It's not often that I get a bee in my bonnet, politically speaking, but this has really got my goat...
Insurance millionaire Theodore Agnew has donated enough money to a school in Great Yarmouth to enable the school's year five and year six students to stay at school until 6pm every weekday (and when I said 'enable' - it's not an optional after-school club - it's timetabled education for every student). Not only that, but after October, the plan is for years three and four to join in as well - that's a 9-hour working day for a seven-year old (leaving them too exhausted to concentrate, and with barely enough time to eat tea before going to bed once they get home from school every day)! Read the story here. Michael Gove, this country's Education Secretary (who has never been a teacher, nor does he have children of his own, from what I can make out) has said this is a "brilliant idea"!!! I was temporarily rendered speechless by the sheer scale of this insanity. However, the speechlessness has worn off, so I figure "it's my blog and I'll rant if I want to"
What on earth is our society coming to? I mean, ok - not everyone has the ability or the desire to home educate. There are two types of parents apparently - those who breathe a sigh of relief when the school holidays are over and the children go back to school, and those (most home educators fit here) who miss their children while they're not at home. I'm definitely the latter, but I'm not passing judgement on the former type: it doesn't make me a better or worse parent - just a different one. But I think we all agree that children need their families. In most cases it's true that both parents need to work so they can afford the cost of living, and obviously most families arrange that so that the working hours of at least one parent fall inside school hours - not least because the cost of after-school care is extortionate, but also because as parents who love our children we know it's good for our children's sense of security and well-being to have time chatting with them about their day, helping them with homework, sharing a nutritious meal around the table, even - dare I say it - playing with them. And all I remember from our own school days was how frantic it all was, trying to fit it into the couple of hours I did have with them between the school-run and bedtime. Yet somehow Mr Agnew, Mr Gove and Mr Holledge (the headmaster at the school concerned) are all patting themselves on the back for providing a way for children to spend even more time away from their families! Michael Gove was quoted as saying, "It also helps parents, actually, making it easier for them to get promoted at work or move jobs in the town". How did our society ever get to the place where promotion was more important than family values? Have none of them ever heard of the famous quote, "On their deathbed, no one ever said, 'I wish I had spent more time with my business.'." The reasoning behind this quote is that we all know what matters far, far more than success in business is building strong family relationships, raising our children to be stable, well-rounded members of society. Research has repeatedly shown this to be so - a good example of this being the article, A Wise Investment: Benefits From Families Spending Time Together. Some, but not all, of the points raised cite sharing 'religious activities' together as being beneficial, but even if that doesn't apply to you (and I doubt it would impress Messrs Gove et al), the other points are still really pertinent. I was particularly drawn to the fourth point: "Children’s academic success is associated with having mothers who frequently communicated with them." That's mothers - not teachers or even well-meaning headmasters!!! Academic success is not down to children being segregated from their families and kept at school for longer hours so they can have horse-riding lessons!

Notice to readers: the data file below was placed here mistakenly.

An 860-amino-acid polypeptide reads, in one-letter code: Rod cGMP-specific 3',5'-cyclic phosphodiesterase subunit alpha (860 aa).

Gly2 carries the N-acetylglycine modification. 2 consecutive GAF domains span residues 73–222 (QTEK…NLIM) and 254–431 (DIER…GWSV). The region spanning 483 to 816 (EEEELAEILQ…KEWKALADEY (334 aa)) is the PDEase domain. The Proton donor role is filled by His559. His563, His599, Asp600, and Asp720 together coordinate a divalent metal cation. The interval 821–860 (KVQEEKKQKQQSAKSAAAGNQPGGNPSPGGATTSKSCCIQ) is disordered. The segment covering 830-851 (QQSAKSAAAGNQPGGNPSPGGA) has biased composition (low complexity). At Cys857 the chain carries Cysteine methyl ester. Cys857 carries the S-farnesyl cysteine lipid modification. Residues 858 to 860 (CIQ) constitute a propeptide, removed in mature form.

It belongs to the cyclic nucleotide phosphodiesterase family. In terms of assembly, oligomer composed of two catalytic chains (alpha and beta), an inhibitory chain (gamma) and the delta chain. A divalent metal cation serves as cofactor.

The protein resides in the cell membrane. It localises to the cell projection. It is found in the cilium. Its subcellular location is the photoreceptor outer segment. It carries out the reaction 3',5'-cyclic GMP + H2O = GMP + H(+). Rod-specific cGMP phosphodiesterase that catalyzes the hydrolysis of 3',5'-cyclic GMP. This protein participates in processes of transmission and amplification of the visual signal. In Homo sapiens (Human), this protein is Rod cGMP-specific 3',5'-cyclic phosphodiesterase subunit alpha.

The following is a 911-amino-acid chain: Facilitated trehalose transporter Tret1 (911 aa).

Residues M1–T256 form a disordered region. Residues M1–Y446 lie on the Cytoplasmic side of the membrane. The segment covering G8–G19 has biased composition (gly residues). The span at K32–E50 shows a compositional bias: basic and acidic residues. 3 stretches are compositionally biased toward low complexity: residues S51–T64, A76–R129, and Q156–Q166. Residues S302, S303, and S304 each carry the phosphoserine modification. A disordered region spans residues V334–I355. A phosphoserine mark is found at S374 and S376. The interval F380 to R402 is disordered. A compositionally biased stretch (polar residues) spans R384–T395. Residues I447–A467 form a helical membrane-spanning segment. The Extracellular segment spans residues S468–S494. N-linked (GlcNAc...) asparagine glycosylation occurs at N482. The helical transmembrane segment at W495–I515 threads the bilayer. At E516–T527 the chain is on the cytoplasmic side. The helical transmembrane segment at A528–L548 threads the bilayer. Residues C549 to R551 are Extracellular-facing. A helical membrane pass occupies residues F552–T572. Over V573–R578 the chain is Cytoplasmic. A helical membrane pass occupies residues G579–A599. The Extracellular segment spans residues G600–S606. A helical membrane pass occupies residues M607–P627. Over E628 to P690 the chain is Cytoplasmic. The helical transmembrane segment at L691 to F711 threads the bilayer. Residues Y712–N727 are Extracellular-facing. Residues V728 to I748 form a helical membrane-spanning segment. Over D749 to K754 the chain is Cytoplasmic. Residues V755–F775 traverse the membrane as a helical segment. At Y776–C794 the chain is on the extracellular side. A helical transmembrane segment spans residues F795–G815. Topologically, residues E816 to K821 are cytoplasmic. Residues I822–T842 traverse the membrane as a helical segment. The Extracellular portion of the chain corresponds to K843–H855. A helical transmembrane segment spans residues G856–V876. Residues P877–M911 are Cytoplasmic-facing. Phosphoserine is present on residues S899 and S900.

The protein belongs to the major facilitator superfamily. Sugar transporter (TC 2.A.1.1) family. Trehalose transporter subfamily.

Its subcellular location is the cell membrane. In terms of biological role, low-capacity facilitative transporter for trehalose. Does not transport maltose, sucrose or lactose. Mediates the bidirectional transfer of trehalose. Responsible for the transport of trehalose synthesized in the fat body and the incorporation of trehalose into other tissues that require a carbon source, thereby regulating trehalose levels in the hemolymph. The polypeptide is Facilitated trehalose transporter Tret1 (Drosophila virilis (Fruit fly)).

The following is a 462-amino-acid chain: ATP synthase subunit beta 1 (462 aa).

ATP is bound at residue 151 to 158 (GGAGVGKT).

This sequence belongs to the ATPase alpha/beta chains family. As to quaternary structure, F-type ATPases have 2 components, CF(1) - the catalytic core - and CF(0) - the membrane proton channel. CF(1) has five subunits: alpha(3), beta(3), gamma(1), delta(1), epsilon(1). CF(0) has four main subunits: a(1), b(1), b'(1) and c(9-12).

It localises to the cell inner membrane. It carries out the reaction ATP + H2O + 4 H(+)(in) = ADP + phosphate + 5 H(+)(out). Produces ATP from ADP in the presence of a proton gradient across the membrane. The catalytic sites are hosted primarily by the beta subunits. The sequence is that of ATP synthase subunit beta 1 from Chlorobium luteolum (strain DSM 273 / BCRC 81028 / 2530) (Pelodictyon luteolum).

This ludicrous scheme is apparently being so well-received because of the poverty of the area that the school is in. These supposedly educated men think that by taking already deprived children away from their families for even longer hours every day, they are somehow going to give them a better future. (For those of you who are wondering, yes I know there are some poor families where neglect and abuse mean that the child is deprived of the kind of family support that I'm talking about - but there are also some wealthy families where the same can be said - and anyway, that's a matter for the welfare system, not the education system.) As a society we need to be pouring money into building families, not giving them more reasons to spend time apart! David Cameron said he was going to invest in families as the "building blocks of a strong, cohesive society". Well, tell that to the Education Secretary!!! If we're serious about investing in familes, and we have parents who are so poor that they have to work a nine-hour day in order to survive, we need to be looking at better ways to support them in the family - and that's not by treating the children as a problem to be removed so that the parents can earn more money. Children need time at home with family - they do not need a 45-hour working week!!!
Rant over - for now ;)